Africa has played a key role in developing various aspects of Latin America’s culture. Latin American art demonstrates this concept because many works incorporate African heritage which reveals the contribution of African elements to Latin American culture (Sullivan, 2000). Art in Latin America can significantly demonstrate Africa’s legacy because it demonstrates how Latin America’s culture has developed and been influenced by Africa. For example, one artist explored Afro-Cuban religion and other cults of African origin within their works which is relevant in demonstrating Africa’s legacy in Latin America because it expresses how religions in Latin America have originated from Africa (Sullivan, 2000). Another example that can demonstrate this concept is Wilfredo Lam’s “La Jungla (The Jungle)”, 1943. This a good example of Latin American art displaying Africa’s influence on Latin American culture because the artist explores the African aspect of Latin America by incorporating elements and characteristics that are found in Africa (Sullivan, 2000). For instance, in the image there are figures that appear to possess similar features that are commonly found in Africans such as full lips. The figures in the image resemble tribal masks that could only be found in Africa. Africa’s role in developing Latin America’s culture can also be displayed through music. The xylophone is a common instrument that is used in Latin American culture and is of African origin (Garfias, 1983). This shows that Africa has greatly influenced Latin American culture through music because of the xylophones importance in Latin American culture. Salsa music is a further example of music that people often identify Latin America with and has shown signs of evidence that it originated from Africa (Rinn, 1995). Africa’s legacy can furthermore be viewed in developing Latin America’s culture by examining Latin American language. Evidence shows that words which have been used in Latin America have originated from African languages (Megenney, 1983).  This demonstrates an important aspect of Latin American culture being influenced by Africa.

Africa has demonstrated various contributions to developing Latin America’s identity. People identify Latin America with various elements such as politics, music, language, art, and Latin America’s past. Africa has clearly contributed to these elements in various ways but is receives no recognition for its assistance in developing what is known as Latin America. Although Africa’s contributions have had some negative outcomes, such as the fading of Afro-Latin presence, Africa’s contributions have also had some very positive outcomes. A positive outcome is that the African legacy is not ignored in Latin American art because artists tend to explore the topic and explore their roots.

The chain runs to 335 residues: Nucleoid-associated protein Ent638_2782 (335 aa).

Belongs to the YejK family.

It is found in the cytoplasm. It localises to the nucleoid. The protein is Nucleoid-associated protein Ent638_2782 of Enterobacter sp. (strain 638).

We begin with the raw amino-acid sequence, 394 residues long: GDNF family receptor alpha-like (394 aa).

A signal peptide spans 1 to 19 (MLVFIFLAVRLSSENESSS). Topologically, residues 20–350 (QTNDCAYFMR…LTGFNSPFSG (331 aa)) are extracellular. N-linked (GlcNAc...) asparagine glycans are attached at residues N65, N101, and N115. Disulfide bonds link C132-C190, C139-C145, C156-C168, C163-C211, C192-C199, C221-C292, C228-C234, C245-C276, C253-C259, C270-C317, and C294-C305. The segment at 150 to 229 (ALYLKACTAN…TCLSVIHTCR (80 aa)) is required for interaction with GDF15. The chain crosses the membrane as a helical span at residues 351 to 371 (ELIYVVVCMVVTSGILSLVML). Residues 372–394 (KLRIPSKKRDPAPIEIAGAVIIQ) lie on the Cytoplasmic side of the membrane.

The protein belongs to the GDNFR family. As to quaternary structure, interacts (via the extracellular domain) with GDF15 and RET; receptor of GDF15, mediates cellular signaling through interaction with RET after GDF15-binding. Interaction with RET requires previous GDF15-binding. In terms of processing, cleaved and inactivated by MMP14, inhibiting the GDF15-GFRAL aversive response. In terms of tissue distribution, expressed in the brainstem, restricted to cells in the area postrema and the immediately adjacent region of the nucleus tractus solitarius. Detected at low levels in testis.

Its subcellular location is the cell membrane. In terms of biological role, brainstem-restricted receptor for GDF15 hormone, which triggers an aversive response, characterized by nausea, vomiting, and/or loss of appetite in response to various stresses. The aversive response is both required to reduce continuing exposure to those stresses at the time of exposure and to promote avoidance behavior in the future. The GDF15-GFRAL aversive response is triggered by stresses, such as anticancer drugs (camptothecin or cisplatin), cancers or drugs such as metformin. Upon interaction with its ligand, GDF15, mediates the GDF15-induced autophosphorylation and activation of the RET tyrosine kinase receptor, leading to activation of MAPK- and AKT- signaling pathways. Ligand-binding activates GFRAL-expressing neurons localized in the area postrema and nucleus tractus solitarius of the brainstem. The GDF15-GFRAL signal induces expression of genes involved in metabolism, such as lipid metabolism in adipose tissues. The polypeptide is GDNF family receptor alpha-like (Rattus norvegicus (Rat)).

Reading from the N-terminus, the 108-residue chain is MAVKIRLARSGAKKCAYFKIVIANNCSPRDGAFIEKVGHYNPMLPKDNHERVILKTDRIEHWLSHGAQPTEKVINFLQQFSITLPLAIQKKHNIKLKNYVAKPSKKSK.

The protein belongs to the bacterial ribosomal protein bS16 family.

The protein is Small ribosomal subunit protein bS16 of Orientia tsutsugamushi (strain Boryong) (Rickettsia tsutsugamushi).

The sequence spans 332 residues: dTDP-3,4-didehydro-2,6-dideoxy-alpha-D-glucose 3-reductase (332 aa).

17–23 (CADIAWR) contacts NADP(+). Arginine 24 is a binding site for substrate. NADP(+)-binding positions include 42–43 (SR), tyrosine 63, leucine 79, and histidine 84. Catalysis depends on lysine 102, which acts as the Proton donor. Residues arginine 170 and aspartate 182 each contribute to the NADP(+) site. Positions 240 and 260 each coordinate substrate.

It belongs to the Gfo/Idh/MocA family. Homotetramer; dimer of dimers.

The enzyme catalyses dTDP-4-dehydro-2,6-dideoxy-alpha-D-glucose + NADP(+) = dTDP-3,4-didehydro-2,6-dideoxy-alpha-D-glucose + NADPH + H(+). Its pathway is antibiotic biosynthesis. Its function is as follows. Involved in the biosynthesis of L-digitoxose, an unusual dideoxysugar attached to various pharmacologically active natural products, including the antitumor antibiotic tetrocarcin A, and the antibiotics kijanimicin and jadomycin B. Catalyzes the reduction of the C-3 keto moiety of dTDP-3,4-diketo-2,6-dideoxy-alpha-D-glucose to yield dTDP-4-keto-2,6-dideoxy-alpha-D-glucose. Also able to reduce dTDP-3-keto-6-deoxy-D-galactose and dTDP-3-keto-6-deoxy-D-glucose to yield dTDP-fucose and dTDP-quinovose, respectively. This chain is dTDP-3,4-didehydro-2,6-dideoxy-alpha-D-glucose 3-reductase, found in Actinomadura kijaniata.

Natasha Reddy

Fall 2011

Notes

Andrews, George Reid. Afro-Latin America, 1800-2000. Oxford: Oxford UP, 2004. Print.

Garfias, Robert. “The Marimba of Mexico and Central America.” Latin American music review/Revista de música latinoamericana 4.2 (1983): 203,203-228. RILM Abstracts of Music Literature. Web. 23 Nov. 2011.

Kennedy, James H. “Strategies for Including Afro-Latin American Culture in the Intermediate Spanish Class.” Hispania 70.3 (1987): 679,679-683. Linguistics and Language Behavior Abstracts (LLBA). Web. 23 Nov. 2011.

Megenney, William W. “Common Words of African Origin used in Latin America.” Hispania 66.1 (1983): 1,1-10. Linguistics and Language Behavior Abstracts (LLBA). Web. 23 Nov. 2011.

Welcome to the New OED Online : Oxford English Dictionary. Web. 24 Nov. 2011.

Phillips, W. E. “Representations of the Black Body in Mexican Visual Art: Evidence of an African Historical Presence or a Cultural Myth?” Journal of Black Studies 39.5 (2007): 761-85. Print.

Rinn, Miriam. “AFRO-LATINOS: African Influences in Latino Culture.” The Hispanic Outlook in Higher Education Nov 10 1995: 9-. Ethnic NewsWatch. Web. 23 Nov. 2011 < http://search.proquest.com/docview/219294512?accountid=11233 >.

Rosa, Andrew Juan. “El Que no Tiene Dingo, Tiene Mandingo: The Inadequacy of the “Mestizo” as a Theoretical Construct in the Field of Latin American Studies–the Problem and Solution.” Journal of Black Studies 27.2 (1996): 278-. ProQuest Psychology Journals. Web. 23 Nov. 2011.

Sullivan, Edward J. Latin American Art in the Twentieth Century. London: Phaidon, 2000. 85-99. Print.

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This entry was posted in Africa, Afro-Latin American culture, culture, history, identity, politics, slavery, Uncategorized, Wifredo Lam. Bookmark the permalink.